NEW YORK CITY — A $40,000 fine wasn’t high enough for the White Horse Tavern, the State Liquor Authority ruled this week.
“I think this place is pretty egregious,” said SLA Commissioner Greeley Ford. “I just think a point needs to be made here.”
“I would counter at fifty thousand.”
The State Liquor Authority ordered Wednesday the historic tavern — which counts James Baldwin and Bob Dylan among past patrons — to pay a hefty fine for 30 violations of state coronavirus safety measures.
White Horse Tavern did not return NY1’s multiple requests for comment, but in July, owners explained they’d been overwhelmed by flocks of people who gathered outside the bar when essential businesses reopened for outdoor service.
“I hope people realize that this new way of doing business was thrust upon us,” owners wrote. “There is no perfect way to deal with hundreds of people showing up out of the blue.”
White Horse Tavern is not the only New York City eatery to face steep fines and suspended liquor licenses this summer.
The SLA has issued social distancing violations to 565 venues — 296 in Manhattan, 156 in Queens, 66 in Brooklyn, 42 in The Bronx and five on Staten Island — from March 20 through Aug. 11.
An additional 111 New York City watering holes and restaurants — 47 in Queens, 30 in Manhattan, 16 in The Bronx, 15 in Brooklyn and 3 on Staten Island — saw their liquor licenses suspended, state records show.
Theses businesses represent just a handful of about 10,000 New York City restaurants and bars that are making it work during the reopening, said Hospitality Executive Director Andrew Rigie.
Rigie stressed the importance of respecting the city and state’s social distancing guidelines, but questioned why restaurant and bar owners should be tasked with enforcing them.
An especially problematic regulation is that of outdoor crowds, he said.
“We’re not deputized as police officers,” Rigie said. “Workers are put in danger if you’re asking them to go halfway down the street to enforce social distancing.”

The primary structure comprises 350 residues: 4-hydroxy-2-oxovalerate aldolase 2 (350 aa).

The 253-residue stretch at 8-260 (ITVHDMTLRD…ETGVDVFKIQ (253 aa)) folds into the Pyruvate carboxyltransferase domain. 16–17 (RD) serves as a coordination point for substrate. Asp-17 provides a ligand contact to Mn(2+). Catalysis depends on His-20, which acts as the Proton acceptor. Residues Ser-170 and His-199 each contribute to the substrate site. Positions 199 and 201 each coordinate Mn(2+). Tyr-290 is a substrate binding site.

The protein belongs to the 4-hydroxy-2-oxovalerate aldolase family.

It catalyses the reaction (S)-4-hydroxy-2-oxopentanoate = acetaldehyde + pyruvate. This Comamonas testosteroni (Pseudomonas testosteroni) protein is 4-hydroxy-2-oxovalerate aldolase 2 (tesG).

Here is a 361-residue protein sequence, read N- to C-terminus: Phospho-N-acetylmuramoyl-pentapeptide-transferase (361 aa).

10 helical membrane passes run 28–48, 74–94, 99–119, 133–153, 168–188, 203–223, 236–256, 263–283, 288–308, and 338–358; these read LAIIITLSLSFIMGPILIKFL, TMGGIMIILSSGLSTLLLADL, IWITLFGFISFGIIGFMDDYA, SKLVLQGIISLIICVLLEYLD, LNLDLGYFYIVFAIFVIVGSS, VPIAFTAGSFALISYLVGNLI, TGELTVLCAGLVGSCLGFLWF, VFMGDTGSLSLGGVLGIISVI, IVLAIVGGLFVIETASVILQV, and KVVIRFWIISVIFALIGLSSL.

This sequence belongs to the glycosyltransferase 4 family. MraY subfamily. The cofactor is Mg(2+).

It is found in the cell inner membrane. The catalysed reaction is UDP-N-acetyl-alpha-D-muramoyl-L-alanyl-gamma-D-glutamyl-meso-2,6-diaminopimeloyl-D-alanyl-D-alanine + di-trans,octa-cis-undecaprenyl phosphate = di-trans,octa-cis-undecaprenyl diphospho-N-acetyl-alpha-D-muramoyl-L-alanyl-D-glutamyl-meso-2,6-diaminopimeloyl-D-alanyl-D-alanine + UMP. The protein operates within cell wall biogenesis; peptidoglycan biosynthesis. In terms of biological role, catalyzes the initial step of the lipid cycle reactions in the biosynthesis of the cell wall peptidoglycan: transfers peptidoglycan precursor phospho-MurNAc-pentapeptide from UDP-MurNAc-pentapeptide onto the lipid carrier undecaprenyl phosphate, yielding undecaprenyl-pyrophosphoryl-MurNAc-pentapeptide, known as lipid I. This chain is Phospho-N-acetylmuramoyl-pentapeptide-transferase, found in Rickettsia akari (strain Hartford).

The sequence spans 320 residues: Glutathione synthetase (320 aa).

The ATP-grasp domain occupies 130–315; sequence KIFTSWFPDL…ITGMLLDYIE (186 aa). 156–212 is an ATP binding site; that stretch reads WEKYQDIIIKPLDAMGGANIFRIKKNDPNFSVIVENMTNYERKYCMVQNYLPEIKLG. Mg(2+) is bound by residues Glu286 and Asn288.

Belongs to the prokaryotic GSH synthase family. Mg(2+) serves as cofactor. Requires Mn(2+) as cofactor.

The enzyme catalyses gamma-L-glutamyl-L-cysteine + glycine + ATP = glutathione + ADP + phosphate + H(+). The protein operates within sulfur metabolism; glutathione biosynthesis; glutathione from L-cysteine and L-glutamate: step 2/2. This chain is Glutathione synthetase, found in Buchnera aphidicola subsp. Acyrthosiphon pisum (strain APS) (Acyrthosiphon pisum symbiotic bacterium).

Rigie also questioned a penalty of steep fines when so many New York City businesses are facing financial hardship and have been burdened with stiffer restrictions than anywhere else in the state, where indoor dining is permitted.
“The majority of businesses are doing the best they can in an impossible situation and unprecedented circumstances,” Rigie said. “And they’re losing their livelihoods.”
The SLA did not reply to NY1’s requests for comment but, in a press statement last week, State Liquor Authority Chair Vincent Bradley noted his office had been tasked with safeguarding New Yorkers' health amid a global pandemic.
"These compliance details are about protecting public health and keeping people safe.” Bradley said. “The SLA will continue to crack down on businesses who flout the law."
During Wednesday’s meeting, the SLA addressed violations at 21 New York City restaurants, among them high-end eateries such as Nello (fined $15,000) on the Upper East Side and Amata ($10,000) in Midtown Manhattan.
But they also looked at smaller, eateries outside Manhattan that work on a smaller scale yet saw similar fines.
Louis Abreu, owner of CJ'S Bar and Lounge in Ozone Park, was told to pay $35,000 for nine violations on three nights in June and July.
Money was hard to come by — the bar has been shut since his license was suspended in mid-July — and court dates are often not available until 2021, both Abreu and Rigie
“I had to borrow money from family just so I don’t lose everything I got,” Abreu said. "How do you hit someone with a fine that big?"
Abreu said he understood the importance of social distancing, but didn’t know how he was supposed to monitor all of his patrons’ behavior all of the time, especially since they’re out in the streets.
If a customer stands up with a beer in her hand, that’s a violation, if a customer grabs a drink at another bar then wanders over to his, that’s a violation, if a customer joins friends and doesn’t order food, that’s a violation.
“I don’t know what they’re trying to do, but they’re putting a lot of places out of business,” Abreu said at first, then reconsidered. “They're enforcing this thing to make money.”